How do you make holy water? You boil the hell out of it!
I’m Tim, a product marketing manager at an enterprise software company with an open source development model. I’ve been selected to participate in a 1 to 2 year leadership development program in the APAC region. A year passes both quickly and slowly; this show is a way to both share what I’m learning and see how far I’ve come.
This episode is all about finding or creating enough new plot points to change your story.
Self awareness in leadership
One of the themes that kept coming up for me over the course of the last year was “self awareness”, especially in the context of leadership.
Whether it was from the coaches I worked with, or the personality profiles and assessments I did, discussions I had with my project team, or even the questions that led to my pay it forward project; it became more and more obvious that knowing my thoughts, my feelings and their origins, and the way I’ve been showing up in my world all contribute to feeling like and being perceived as a leader.
It’s also become clearer that, unfortunately, self awareness (at least for me) isn’t a state that you can reach; it is an ongoing exercise in introspection, empathy, and willingness to be uncomfortable
It was during a leadership event that I supported in Boston that I got a look in the mirror that made many of the lessons I’ve been trying to learn come together.
Sudden changes in circumstances
In the last year of my life at work there has been a lot of change:
- I’ve gone through at least two departments and four managers in one year
- I’ve seen many of the people I’ve worked with over the last 7 years have their circumstances suddenly change,
- More I’ve recently seen my company’s mission joined up with that of a much bigger, older organization.
I realized and acknowledged that part of my reaction to all these changes has been to take actions I thought could protect me from future change or position me better to thrive from it.
I don’t think for quite a while that I understood the physical and emotional consequences of all that.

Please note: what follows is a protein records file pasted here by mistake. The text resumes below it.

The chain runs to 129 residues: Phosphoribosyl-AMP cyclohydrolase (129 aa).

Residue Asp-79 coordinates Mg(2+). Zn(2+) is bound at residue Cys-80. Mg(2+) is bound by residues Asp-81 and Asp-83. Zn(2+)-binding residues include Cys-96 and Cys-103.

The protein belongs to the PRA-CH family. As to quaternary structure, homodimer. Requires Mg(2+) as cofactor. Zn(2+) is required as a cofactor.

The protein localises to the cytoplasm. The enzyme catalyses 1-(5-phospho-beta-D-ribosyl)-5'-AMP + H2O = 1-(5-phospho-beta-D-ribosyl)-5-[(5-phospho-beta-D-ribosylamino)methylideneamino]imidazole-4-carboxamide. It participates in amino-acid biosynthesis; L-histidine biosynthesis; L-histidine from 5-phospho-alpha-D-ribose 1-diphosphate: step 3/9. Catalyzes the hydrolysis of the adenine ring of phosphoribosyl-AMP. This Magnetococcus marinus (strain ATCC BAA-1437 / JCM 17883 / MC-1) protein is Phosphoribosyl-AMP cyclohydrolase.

I also didn’t realize that by acting and reacting from that place, I was missing opportunities. I might have been a smaller target, but that came at the cost of shrinking my outlook
Protecting myself from future pain or stress meant in someways cutting myself off from new connections and the ability to easily celebrate the humanity of my colleagues.
An aha moment
My aha moment came in two parts at the leadership event I supported in Boston.
The first part was given to me by one of the 4 managers I’ve had in the past year who shared her approach to quiet leadership and illustrated it by telling the story of her grandma and what they’ve learned together.
The second part came in the closing remarks of the event that were delivered by a respected figure with our culture who has had a big impact on the company. He shared his nervousness and desire to be liked; and then called out the anxiousness that he saw and sensed in the gathering of 300 of our leaders. He challenged us to acknowledge it rather than pretending it wasn’t there, and proposed that one of the best ways to deal with it together was to choose to trust one another.
An open secret
By putting it on the table that none of us were alone in feeling anxious he made it something we could live with. By emphasizing the choices we could make about it he was emphasizing the agency we all have to continue working together to make our company and world better for our colleagues and ourselves.
Both presentations reminded me why my colleagues are worth trusting to begin with; by being vulnerable they demonstrated humanity and strength and reminded me that the way we tell our stories can shape how we interact with and feel about the world around us.
Peace at last?
The combination of being aware of my own thoughts and feelings and their origins and being able to place them within a larger story helped me have a sense of peace.
A challenge I’d set for future Tim would be to find ways to counterbalance tension with trust and a better story.